CHILI PEPPER – Hot and Healthy

chili pepper puro food

The Red Chili Pepper, also known as chili pepper or chili is the fruit of plants belonging to the members of the family Solanaceae. This is the plant that sets your tongue on fire and maybe even makes your eyes and nose run when you eat spicy Mexican, sizzling Szechuan, smoldering Indian, or scorching Thai food.

About 30 varieties exist with brightly colored, mostly spicy, fruits. Chili peppers are widely used in many cuisines to add spiciness to dishes. The substance that gives chili peppers their pungency is capsaicin. The hotter the chili pepper, the more capsaicin it contains.


Capsicum fruits have been a part of the human diet since about 7,500 BC, and are one of the oldest cultivated crops in the Americas. It’s not surprising that chili peppers can trace their history to Central and South America, regions whose cuisines are renowned for their hot and spicy flavors. Chili peppers have been cultivated in these regions first as a decorative item and later as a foodstuff and medicine.

It was not until the 15th and 16th centuries that chili peppers were introduced to the rest of the world. Christopher Columbus encountered them on his explorations of the Caribbean Islands and brought them back to Europe. There, they were used as a substitute for black pepper, which was very expensive since it had to be imported from Asia.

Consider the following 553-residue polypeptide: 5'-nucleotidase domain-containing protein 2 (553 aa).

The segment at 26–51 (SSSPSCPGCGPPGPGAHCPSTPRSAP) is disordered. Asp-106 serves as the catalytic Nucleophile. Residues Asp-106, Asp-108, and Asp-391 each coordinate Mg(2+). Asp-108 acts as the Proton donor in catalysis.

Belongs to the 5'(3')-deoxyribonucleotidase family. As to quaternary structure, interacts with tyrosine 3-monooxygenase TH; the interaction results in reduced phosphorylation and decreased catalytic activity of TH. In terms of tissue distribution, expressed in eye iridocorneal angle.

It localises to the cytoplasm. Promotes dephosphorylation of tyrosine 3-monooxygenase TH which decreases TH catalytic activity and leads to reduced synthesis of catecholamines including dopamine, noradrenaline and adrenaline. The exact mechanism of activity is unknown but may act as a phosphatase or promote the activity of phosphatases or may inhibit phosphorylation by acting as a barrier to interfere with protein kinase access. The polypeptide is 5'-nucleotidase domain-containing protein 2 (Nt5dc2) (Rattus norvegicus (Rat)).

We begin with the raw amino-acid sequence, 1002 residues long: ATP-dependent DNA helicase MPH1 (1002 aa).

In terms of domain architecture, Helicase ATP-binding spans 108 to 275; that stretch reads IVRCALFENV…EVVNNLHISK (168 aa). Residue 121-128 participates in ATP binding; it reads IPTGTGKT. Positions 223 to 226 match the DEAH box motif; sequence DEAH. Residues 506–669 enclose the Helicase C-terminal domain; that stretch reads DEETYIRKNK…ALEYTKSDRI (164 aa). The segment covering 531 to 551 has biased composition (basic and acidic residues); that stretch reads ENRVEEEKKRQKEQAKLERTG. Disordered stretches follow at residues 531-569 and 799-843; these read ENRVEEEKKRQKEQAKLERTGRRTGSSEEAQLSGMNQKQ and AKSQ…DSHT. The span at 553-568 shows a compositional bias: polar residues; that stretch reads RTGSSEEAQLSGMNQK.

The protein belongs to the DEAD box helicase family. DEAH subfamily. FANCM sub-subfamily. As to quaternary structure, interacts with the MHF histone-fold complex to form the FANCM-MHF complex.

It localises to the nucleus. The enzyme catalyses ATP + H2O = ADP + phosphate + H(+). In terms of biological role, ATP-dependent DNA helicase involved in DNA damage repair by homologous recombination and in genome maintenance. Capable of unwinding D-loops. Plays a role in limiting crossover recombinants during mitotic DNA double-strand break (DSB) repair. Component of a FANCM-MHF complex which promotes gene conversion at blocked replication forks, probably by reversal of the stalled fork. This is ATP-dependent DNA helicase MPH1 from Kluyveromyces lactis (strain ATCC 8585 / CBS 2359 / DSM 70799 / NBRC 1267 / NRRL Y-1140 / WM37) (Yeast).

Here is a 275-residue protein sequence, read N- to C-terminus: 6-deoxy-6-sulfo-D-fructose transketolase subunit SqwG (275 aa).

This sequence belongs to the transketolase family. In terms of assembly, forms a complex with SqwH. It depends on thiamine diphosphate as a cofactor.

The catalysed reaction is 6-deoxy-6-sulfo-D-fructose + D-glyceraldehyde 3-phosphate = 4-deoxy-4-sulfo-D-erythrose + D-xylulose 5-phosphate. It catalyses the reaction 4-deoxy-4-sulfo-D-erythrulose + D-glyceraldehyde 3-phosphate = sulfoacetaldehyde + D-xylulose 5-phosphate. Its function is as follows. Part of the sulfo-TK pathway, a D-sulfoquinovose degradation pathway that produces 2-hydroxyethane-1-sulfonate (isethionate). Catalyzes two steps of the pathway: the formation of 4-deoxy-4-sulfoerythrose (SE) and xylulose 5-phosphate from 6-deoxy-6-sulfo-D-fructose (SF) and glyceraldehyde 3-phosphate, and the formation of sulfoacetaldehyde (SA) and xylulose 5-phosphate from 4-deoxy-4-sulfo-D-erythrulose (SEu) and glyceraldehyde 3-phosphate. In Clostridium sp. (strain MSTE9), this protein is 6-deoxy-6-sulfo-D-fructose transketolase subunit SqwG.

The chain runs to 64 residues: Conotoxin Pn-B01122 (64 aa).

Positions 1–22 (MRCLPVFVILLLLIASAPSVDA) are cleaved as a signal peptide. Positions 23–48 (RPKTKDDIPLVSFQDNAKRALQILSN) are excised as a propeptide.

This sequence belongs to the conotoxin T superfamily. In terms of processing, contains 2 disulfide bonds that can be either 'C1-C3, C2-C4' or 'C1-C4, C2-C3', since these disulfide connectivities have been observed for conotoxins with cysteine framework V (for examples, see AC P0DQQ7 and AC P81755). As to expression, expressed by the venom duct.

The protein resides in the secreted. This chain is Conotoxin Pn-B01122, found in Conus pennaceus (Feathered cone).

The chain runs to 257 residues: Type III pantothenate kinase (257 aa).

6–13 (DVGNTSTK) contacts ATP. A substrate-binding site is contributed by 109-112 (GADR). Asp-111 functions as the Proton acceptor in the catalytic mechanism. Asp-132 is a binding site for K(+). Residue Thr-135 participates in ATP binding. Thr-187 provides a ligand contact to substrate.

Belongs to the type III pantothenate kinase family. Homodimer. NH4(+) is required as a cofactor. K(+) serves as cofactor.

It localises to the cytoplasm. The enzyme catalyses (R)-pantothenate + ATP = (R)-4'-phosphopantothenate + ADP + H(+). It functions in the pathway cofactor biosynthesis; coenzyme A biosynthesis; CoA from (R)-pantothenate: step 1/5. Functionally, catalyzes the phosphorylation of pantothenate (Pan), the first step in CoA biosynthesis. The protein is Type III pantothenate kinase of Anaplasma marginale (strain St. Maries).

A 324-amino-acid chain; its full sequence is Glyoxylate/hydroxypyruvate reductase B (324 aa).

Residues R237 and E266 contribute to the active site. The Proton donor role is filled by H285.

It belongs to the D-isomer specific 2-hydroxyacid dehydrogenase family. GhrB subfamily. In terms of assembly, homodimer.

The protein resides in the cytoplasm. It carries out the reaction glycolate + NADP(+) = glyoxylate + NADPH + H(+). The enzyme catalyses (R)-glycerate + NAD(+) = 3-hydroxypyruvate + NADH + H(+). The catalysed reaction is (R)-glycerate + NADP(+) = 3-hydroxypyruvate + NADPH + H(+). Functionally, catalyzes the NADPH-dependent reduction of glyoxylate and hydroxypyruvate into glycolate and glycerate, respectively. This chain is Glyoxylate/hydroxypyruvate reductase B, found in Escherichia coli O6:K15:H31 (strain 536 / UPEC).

Addition of spices to food helped prevent spoilage in warm climates before the invention of refrigeration. Capsaicin’s anti-microbial properties inhibit as much as 75% of bacteria growth. Recipes of food preservation consisting of chilies have been passed down from generation to generation for hundreds of years.

Chili peppers are now grown on all continents. Today China, Turkey, Nigeria, Spain and Mexico are among the largest commercial producers.


While red chilies contain large amounts of vitamin C, other species contain significant amounts of pro-vitamin A (beta-carotene). Additionally, peppers are a rich source of vitamin B6.


The documented health benefits of hot peppers continue to grow, as does the increasing popularity of consuming hot foods in various forms. The heat and health benefits come from a chemical called capsaicin.

Cardiovascular Health

Red chili peppers, such as cayenne, have been shown to reduce blood cholesterol, triglyceride levels, and platelet aggregation, while increasing the body’s ability to dissolve fibrin, a substance integral to the formation of blood clots. It also dilates the blood vessels to aid in blood flow. Cultures where hot pepper is used liberally have a much lower rate of heart attack, stroke and pulmonary embolism. Spicing meals with chili peppers may also protect the fats in blood from damage by free radicals.

Fight Inflammation

The capsaicin in chili peppers gives peppers their characteristic pungency, producing mild to intense spice when eaten. Capsaicin is a potent inhibitor of a neuropeptide associated with inflammatory processes. Capsaicin is being studied as an effective treatment for sensory nerve fiber disorders, including pain associated with arthritis, psoriasis, and diabetic neuropathy.

Natural Pain Relief